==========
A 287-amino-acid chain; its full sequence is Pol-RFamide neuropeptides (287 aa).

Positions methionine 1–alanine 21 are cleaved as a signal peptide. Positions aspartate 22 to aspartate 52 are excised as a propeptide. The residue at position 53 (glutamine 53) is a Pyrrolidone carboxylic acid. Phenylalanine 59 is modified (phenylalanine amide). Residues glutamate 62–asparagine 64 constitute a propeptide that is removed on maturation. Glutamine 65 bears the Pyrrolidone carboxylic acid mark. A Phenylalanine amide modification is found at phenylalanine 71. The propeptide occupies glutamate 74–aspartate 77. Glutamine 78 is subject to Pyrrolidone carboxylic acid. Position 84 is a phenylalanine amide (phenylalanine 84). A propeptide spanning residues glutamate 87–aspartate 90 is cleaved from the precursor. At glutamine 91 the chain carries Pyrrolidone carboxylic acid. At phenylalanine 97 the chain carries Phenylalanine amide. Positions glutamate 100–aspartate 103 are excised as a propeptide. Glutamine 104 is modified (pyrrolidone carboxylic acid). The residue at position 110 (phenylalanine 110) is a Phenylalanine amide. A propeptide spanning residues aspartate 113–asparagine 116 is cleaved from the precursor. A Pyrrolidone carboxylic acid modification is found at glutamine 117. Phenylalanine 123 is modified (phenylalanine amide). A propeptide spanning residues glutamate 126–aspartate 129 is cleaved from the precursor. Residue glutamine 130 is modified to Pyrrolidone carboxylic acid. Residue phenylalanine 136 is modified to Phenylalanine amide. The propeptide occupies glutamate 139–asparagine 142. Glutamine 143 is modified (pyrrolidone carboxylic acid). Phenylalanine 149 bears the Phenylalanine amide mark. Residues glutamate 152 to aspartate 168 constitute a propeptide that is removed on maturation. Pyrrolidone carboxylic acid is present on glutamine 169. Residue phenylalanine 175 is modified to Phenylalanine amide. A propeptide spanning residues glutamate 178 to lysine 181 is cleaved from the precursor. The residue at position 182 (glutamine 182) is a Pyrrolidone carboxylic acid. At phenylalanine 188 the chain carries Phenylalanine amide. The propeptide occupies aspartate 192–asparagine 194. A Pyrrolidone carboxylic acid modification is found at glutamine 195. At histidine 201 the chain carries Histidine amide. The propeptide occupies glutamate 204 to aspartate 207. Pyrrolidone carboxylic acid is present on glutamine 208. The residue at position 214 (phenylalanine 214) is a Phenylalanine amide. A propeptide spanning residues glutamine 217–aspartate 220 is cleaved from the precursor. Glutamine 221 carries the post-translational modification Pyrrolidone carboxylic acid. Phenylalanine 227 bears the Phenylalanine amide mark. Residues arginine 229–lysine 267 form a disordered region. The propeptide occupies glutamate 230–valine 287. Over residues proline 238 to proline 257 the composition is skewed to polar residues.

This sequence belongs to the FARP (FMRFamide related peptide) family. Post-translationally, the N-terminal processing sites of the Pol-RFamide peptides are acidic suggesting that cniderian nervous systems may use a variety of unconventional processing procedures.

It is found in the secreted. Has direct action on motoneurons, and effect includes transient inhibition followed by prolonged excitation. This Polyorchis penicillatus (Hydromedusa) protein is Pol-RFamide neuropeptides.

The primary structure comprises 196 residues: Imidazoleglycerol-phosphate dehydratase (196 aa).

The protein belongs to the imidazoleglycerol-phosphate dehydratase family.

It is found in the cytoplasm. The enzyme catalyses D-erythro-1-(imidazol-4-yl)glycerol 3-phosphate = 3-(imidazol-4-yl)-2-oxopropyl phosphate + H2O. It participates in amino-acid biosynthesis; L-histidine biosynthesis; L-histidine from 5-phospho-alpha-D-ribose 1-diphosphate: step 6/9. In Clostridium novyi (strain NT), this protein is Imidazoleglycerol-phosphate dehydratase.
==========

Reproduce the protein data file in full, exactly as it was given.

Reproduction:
A 287-amino-acid chain; its full sequence is Pol-RFamide neuropeptides (287 aa).

Positions methionine 1–alanine 21 are cleaved as a signal peptide. Positions aspartate 22 to aspartate 52 are excised as a propeptide. The residue at position 53 (glutamine 53) is a Pyrrolidone carboxylic acid. Phenylalanine 59 is modified (phenylalanine amide). Residues glutamate 62–asparagine 64 constitute a propeptide that is removed on maturation. Glutamine 65 bears the Pyrrolidone carboxylic acid mark. A Phenylalanine amide modification is found at phenylalanine 71. The propeptide occupies glutamate 74–aspartate 77. Glutamine 78 is subject to Pyrrolidone carboxylic acid. Position 84 is a phenylalanine amide (phenylalanine 84). A propeptide spanning residues glutamate 87–aspartate 90 is cleaved from the precursor. At glutamine 91 the chain carries Pyrrolidone carboxylic acid. At phenylalanine 97 the chain carries Phenylalanine amide. Positions glutamate 100–aspartate 103 are excised as a propeptide. Glutamine 104 is modified (pyrrolidone carboxylic acid). The residue at position 110 (phenylalanine 110) is a Phenylalanine amide. A propeptide spanning residues aspartate 113–asparagine 116 is cleaved from the precursor. A Pyrrolidone carboxylic acid modification is found at glutamine 117. Phenylalanine 123 is modified (phenylalanine amide). A propeptide spanning residues glutamate 126–aspartate 129 is cleaved from the precursor. Residue glutamine 130 is modified to Pyrrolidone carboxylic acid. Residue phenylalanine 136 is modified to Phenylalanine amide. The propeptide occupies glutamate 139–asparagine 142. Glutamine 143 is modified (pyrrolidone carboxylic acid). Phenylalanine 149 bears the Phenylalanine amide mark. Residues glutamate 152 to aspartate 168 constitute a propeptide that is removed on maturation. Pyrrolidone carboxylic acid is present on glutamine 169. Residue phenylalanine 175 is modified to Phenylalanine amide. A propeptide spanning residues glutamate 178 to lysine 181 is cleaved from the precursor. The residue at position 182 (glutamine 182) is a Pyrrolidone carboxylic acid. At phenylalanine 188 the chain carries Phenylalanine amide. The propeptide occupies aspartate 192–asparagine 194. A Pyrrolidone carboxylic acid modification is found at glutamine 195. At histidine 201 the chain carries Histidine amide. The propeptide occupies glutamate 204 to aspartate 207. Pyrrolidone carboxylic acid is present on glutamine 208. The residue at position 214 (phenylalanine 214) is a Phenylalanine amide. A propeptide spanning residues glutamine 217–aspartate 220 is cleaved from the precursor. Glutamine 221 carries the post-translational modification Pyrrolidone carboxylic acid. Phenylalanine 227 bears the Phenylalanine amide mark. Residues arginine 229–lysine 267 form a disordered region. The propeptide occupies glutamate 230–valine 287. Over residues proline 238 to proline 257 the composition is skewed to polar residues.

This sequence belongs to the FARP (FMRFamide related peptide) family. Post-translationally, the N-terminal processing sites of the Pol-RFamide peptides are acidic suggesting that cniderian nervous systems may use a variety of unconventional processing procedures.

It is found in the secreted. Has direct action on motoneurons, and effect includes transient inhibition followed by prolonged excitation. This Polyorchis penicillatus (Hydromedusa) protein is Pol-RFamide neuropeptides.

The primary structure comprises 196 residues: Imidazoleglycerol-phosphate dehydratase (196 aa).

The protein belongs to the imidazoleglycerol-phosphate dehydratase family.

It is found in the cytoplasm. The enzyme catalyses D-erythro-1-(imidazol-4-yl)glycerol 3-phosphate = 3-(imidazol-4-yl)-2-oxopropyl phosphate + H2O. It participates in amino-acid biosynthesis; L-histidine biosynthesis; L-histidine from 5-phospho-alpha-D-ribose 1-diphosphate: step 6/9. In Clostridium novyi (strain NT), this protein is Imidazoleglycerol-phosphate dehydratase.